We in Congress have a moral responsibility — as citizens and lawmakers — to ensure all among us have access to health care. When we achieve this, we will not only live longer and healthier lives, but it will cost us all less. Sadly, congressional Republicans are reducing access to care for those who need it most: the poor and children.
Community health centers serving many of America’s most vulnerable are funded in large part by the federal government. A fund created in 2010 provided $11 billion over five years to operate, expand and build such centers, and Congress extended it in 2015 for two more years.
That fund expired Sept. 30, leaving more than 1,400 health-center organizations across the nation facing 70 percent cutbacks. The Children’s Health Insurance Program (CHIP) — a federal-state program protecting 9 million children whose families are not well off but not quite poor enough for Medicaid — expired the same day.
Yet, instead of just reauthorizing these programs because it’s the right thing to do, House Republicans are intent on robbing Peter to pay Paul.
They’ve tried to tie funding for community health centers and CHIP to gutting the Affordable Care Act’s Prevention and Public Health Fund, which provides prevention grants to states and also makes up a big chunk of the Centers for Disease Control and Prevention’s budget. That means abandoning our investments in emergency preparedness, and chronic and infectious disease prevention.
So the health of millions of children and low-income families is held for ransom by the GOP’s ongoing obsession with sabotaging the Affordable Care Act, a law that extended health care to more Americans than ever before.
Since Sept. 30, health centers have been burning through their reserves and states have been exhausting what’s left in their CHIP funds to keep people healthy. That’s all running out, and soon people seeking medical care will be turned away.
Many are our neighbors. The Bay Area’s community health centers are struggling to make staffing and operational decisions that affect hundreds of jobs and thousands of lives.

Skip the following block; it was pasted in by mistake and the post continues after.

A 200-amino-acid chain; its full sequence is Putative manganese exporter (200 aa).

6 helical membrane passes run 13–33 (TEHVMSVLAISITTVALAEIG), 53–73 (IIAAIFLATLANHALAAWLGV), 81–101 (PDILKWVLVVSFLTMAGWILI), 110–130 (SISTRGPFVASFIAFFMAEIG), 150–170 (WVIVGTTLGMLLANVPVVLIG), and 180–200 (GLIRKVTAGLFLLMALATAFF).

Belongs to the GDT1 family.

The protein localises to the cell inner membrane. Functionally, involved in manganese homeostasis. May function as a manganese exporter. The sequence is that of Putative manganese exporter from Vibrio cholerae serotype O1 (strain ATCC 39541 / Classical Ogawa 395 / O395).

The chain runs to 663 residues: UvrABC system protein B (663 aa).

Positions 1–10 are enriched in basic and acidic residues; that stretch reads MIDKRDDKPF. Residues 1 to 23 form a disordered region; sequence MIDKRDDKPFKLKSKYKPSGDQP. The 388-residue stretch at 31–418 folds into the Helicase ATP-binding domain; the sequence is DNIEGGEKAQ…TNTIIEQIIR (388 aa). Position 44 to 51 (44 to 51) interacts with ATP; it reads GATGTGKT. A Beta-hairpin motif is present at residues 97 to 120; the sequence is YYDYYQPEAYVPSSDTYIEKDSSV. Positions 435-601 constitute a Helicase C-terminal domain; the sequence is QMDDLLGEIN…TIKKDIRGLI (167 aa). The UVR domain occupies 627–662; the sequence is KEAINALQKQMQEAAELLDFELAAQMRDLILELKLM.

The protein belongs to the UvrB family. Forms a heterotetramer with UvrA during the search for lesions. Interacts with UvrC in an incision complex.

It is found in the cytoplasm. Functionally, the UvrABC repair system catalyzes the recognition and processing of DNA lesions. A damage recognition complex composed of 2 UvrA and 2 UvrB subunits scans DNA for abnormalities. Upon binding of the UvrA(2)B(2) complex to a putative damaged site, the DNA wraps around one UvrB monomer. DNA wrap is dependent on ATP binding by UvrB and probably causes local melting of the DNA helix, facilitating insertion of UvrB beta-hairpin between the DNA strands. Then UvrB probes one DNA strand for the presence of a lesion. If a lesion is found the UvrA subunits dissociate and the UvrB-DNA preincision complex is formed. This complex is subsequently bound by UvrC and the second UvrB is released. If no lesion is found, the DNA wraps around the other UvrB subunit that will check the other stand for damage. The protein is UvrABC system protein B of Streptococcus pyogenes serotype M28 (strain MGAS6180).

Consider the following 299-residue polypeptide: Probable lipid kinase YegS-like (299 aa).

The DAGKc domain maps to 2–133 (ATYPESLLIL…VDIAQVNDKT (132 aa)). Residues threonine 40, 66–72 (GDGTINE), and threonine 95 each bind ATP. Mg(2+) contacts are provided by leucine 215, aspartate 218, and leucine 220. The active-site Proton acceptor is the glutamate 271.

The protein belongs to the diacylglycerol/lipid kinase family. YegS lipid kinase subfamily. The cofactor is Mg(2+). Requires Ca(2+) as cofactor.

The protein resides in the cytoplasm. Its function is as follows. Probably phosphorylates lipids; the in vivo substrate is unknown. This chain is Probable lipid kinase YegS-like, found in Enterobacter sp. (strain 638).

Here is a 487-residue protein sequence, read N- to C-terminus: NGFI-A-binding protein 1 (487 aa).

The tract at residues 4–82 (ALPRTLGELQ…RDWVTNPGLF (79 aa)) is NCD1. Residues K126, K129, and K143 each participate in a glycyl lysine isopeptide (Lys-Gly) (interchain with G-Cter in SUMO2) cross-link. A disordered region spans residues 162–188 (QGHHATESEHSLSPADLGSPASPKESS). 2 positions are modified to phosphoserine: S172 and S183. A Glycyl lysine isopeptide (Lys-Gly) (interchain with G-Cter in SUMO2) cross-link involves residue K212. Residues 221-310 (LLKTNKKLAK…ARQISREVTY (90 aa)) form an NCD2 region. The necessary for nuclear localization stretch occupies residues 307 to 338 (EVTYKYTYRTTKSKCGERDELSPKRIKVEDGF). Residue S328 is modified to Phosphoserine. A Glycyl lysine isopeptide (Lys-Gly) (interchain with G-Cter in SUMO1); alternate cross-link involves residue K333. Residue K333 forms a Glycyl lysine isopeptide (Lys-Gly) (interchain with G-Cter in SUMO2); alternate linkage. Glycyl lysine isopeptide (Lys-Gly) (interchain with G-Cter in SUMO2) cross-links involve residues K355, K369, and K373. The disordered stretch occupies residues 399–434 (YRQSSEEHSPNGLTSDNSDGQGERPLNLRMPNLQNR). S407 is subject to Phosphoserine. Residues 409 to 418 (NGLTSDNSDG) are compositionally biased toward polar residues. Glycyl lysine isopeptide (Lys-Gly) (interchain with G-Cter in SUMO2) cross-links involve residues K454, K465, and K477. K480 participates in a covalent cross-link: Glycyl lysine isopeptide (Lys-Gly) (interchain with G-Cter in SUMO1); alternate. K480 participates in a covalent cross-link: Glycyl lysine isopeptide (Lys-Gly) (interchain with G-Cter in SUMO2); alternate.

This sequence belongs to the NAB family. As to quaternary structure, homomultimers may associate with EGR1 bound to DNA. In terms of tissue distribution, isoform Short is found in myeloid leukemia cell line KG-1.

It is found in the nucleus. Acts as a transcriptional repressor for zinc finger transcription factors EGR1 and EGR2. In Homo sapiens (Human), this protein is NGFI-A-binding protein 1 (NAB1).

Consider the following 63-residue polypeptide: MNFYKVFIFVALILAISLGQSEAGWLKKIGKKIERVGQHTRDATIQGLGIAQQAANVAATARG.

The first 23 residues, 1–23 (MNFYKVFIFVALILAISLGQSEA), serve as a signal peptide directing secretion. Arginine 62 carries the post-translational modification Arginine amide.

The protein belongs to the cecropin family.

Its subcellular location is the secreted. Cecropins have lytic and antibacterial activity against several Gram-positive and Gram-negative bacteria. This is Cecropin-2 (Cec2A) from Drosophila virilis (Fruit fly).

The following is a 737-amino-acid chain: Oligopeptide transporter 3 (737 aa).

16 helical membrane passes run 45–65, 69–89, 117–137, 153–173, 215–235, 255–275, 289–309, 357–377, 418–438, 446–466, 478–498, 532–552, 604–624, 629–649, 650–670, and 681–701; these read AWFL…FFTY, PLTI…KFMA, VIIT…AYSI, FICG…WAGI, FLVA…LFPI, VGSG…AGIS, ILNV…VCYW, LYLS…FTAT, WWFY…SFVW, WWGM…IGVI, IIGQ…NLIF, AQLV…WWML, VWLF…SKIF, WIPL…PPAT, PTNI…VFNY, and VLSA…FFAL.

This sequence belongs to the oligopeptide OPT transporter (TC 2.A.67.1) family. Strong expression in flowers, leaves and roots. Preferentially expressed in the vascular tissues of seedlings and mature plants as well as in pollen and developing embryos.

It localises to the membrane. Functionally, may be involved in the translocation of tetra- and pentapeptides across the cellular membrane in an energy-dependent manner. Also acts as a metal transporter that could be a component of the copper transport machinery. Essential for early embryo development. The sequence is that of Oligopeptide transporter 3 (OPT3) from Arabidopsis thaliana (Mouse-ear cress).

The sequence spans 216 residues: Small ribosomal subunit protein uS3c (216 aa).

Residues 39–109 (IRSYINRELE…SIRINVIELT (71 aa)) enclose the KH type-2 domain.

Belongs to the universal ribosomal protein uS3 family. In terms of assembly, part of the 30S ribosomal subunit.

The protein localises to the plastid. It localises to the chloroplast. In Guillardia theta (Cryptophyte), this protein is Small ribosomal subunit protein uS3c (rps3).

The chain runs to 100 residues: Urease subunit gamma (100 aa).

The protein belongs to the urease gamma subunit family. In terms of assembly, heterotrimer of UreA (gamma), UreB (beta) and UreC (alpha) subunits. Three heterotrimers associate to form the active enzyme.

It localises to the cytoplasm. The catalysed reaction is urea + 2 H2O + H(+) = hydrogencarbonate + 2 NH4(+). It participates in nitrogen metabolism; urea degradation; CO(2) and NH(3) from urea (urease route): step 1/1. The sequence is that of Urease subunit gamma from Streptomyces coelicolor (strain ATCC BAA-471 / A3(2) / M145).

Without action from Congress, at least 30,500 people in the East Bay could lose access to health care, according to the Alameda Health Consortium and the Community Clinic Consortium. And Community Health Partnership’s member clinics are striving to preserve care for more than 20,000 patients in Santa Clara and San Mateo counties.
“We know that we can’t keep providing the same level of services to the same number of patients without this funding,” says Jane Garcia, CEO of La Clínica de La Raza.
Tiburcio Vásquez Health Center CEO David Vliet says he and his board are planning for “a drastic funding reduction that will translate into shrinking services, patients having to go to emergency rooms and restricted access.” He said, “We are facing a serious blow with consequences for community prosperity and public health.”
In my 15th Congressional District, CHIP covers an estimated 20,300 children. Imagine packing every seat at Oracle Arena with kids, floor to ceiling – and then denying health care to all of them.
Now imagine 10 Oracle Arenas full of kids — that’s about how many kids elsewhere in the Bay Area rely on CHIP.
Meanwhile, Republicans are about to vote on a tax plan that clearly benefits the rich and corporations over working and middle-class Americans — stealing from our kids to benefit CEOs.
We all went to Washington to do what’s right for our fellow Americans. We all bemoan the gridlock on Capitol Hill. This is a moment when we can work together to make people’s lives a little healthier and better.
We must reauthorize the Community Health Center Fund and CHIP with no partisan strings attached. It’s what our children and families deserve. When we care about whether our neighbor, the family across the street or the people around the block whom we might never meet all have health care, we all end up healthier and paying less.
Eric Swalwell, D-Castro Valley, represents the East Bay’s 15th Congressional District.
Article: The Mercury News